Cognitive Therapy and Research

, Volume 8, Issue 5, pp 517–541 | Cite as

Aerobic conditioning and stress inoculation: A comparison of stress-management interventions

  • Bonita C. Long


This study compared the efficacy of a jogging program [aerobic conditioning (AC)] with stress-inoculation training (SI) and a waiting list control (WL) in the treatment of chronic intermittent stress. The participants were community residents; 48 were females and 25 were males. Therapy sessions were conducted over a 10-week period with subjects meeting in small groups for 1 1/2 hours per week. Homework assignments and activities were also completed. The State and Trait Anxiety Inventories, Tension Thermometer, Thought-Listing Technique, and Self-Efficacy Scale were administered at pre, post, and 3-month follow-up. An individual difference variable, cognitive/somatic anxiety, was used to assess differential treatment effectiveness. In addition, a submaximal bicycle ergometer test was utilized to predict maximum oxygen uptake (MVO2), a measure of cardiovascular fitness. Repeated-measures multivariate analyses indicated that both the AC and the SI were effective in reducing self-reported anxiety and increasing self-efficacy and that these changes were maintained 3 months after completing the program. Subjects in AC improved their cardiovascular fitness compared to SI and WL groups. It was concluded that participation in AC was a viable alternative to SI as a stress-management treatment. Although the pattern of changes differed between treatment groups and among types of individuals from pre- to posttesting on some measures, at 3-month follow-up few differences were found between treatment groups.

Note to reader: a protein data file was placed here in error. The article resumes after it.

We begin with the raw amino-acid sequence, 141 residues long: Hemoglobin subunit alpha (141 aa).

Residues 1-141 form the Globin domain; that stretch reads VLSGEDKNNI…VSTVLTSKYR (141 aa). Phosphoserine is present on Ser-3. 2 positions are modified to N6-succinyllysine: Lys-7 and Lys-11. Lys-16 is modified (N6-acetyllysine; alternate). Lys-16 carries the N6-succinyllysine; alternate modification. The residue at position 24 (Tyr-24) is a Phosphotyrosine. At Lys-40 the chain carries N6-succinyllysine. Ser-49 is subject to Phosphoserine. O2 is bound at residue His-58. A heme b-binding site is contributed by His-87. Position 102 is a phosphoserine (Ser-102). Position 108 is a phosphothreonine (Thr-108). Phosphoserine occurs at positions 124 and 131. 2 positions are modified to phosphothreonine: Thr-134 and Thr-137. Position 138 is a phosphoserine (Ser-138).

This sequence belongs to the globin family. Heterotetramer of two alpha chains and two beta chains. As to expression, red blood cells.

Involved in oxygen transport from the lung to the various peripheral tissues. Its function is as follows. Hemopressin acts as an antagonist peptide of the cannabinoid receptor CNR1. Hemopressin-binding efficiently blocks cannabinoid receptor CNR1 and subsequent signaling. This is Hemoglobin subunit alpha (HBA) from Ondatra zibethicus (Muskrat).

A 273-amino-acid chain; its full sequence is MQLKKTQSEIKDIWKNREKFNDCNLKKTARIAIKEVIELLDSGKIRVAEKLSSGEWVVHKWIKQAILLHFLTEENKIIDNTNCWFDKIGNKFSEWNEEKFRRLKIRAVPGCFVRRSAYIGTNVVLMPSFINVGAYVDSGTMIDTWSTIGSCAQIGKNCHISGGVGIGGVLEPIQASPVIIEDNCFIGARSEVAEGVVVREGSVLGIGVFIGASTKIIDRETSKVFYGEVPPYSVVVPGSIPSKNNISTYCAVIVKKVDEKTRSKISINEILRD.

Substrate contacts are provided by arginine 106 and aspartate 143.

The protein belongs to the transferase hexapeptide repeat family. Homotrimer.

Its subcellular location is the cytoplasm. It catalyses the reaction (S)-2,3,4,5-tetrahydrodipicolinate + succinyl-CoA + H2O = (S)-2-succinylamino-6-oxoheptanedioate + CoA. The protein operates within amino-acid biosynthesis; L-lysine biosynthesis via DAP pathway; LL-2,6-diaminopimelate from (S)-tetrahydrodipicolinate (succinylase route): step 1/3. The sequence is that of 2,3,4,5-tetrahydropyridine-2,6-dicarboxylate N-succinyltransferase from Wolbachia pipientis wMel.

Maximum Oxygen Uptake Wait List Control Wait List Homework Assignment Cardiovascular Fitness 
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Copyright information

© Plenum Publishing Corporation 1984

Authors and Affiliations

  • Bonita C. Long
    • 1
  1. 1.Department of Recreation and Leisure StudiesUniversity of British ColumbiaVancouverCanada

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